Life on Mars could be destroyed by its own microbes – they just ate the planet’s atmosphere

(ORDO NEWS) — A new study has found that ancient microbial life on Mars may have destroyed the planet’s atmosphere due to climate change, eventually leading to its extinction.

The new theory comes from a climate modeling study that simulated hydrogen-consuming, methane-producing microbes that lived on Mars about 3.7 billion years ago.

At that time, atmospheric conditions were similar to those that existed on ancient Earth during the same period.

But instead of creating an environment that would help them thrive and develop, as they did on Earth, Martian microbes may have doomed themselves to where they were just starting out.

The model suggests that the reason why life flourished on Earth and was doomed on Mars is due to the gas composition of the two planets and their relative distance from the Sun.

Farther away from our star than Earth, Mars depended more on a powerful haze of heat-trapping greenhouse gases like carbon dioxide and hydrogen to maintain a reasonable temperature for life.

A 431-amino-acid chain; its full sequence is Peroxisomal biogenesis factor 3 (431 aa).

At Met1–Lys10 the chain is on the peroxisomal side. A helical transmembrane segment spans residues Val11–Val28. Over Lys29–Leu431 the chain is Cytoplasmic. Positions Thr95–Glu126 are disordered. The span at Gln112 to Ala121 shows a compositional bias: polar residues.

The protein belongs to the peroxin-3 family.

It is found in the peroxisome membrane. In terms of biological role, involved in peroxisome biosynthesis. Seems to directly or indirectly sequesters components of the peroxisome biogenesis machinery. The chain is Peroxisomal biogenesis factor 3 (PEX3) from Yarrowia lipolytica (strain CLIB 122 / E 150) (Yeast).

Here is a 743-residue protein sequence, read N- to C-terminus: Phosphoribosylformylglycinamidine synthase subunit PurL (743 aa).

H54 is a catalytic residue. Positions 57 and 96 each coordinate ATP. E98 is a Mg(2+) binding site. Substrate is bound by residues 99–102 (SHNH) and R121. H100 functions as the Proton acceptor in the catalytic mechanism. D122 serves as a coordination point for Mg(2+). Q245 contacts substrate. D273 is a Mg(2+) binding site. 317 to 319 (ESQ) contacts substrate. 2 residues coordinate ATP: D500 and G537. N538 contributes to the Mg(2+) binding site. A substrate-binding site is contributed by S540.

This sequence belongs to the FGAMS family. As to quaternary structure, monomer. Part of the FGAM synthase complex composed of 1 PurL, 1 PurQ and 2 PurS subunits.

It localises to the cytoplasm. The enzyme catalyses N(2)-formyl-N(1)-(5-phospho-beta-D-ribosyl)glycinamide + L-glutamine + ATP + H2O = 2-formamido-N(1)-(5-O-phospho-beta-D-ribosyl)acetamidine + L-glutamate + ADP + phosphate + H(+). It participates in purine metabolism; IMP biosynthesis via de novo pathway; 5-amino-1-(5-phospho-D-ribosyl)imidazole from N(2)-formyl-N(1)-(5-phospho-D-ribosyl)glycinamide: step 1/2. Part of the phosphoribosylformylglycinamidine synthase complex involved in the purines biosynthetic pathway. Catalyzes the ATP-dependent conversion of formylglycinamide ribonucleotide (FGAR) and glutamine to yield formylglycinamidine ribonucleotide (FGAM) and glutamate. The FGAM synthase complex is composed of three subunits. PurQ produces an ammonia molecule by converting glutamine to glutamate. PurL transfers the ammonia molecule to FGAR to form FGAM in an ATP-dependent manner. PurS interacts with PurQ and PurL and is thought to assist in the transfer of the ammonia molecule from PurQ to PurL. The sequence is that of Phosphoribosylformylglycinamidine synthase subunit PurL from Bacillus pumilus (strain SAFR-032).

So, as ancient Martian microbes fed on hydrogen (a greenhouse gas) and produced methane (also a greenhouse gas on Earth, but less powerful than hydrogen), they also slowly ate away their planet’s containment, eventually making Mars so cold. that it could no longer support the conditions for complex life to exist

As the temperature on the surface of Mars fell from the acceptable range of 10-20 to minus – 57 ° C, microbes penetrated deeper and deeper into the warmer crust of the planet. In just a few hundred million years, they “ate” their way to a depth of more than 1 km.

To find evidence for their theory, the researchers want to find out if any of these ancient microbes survived. Traces of methane have been detected by satellites in Mars’ rarefied atmosphere, as well as “alien burps” detected by NASA’s Curiosity rover, which could indicate that microbes still exist on the Red Planet – they’re just very, very deep.

Scientists believe their findings suggest that life may not be inherently self-sustaining in every favorable environment in which it appears, and that it can easily destroy itself by inadvertently destroying the foundations of its own existence.

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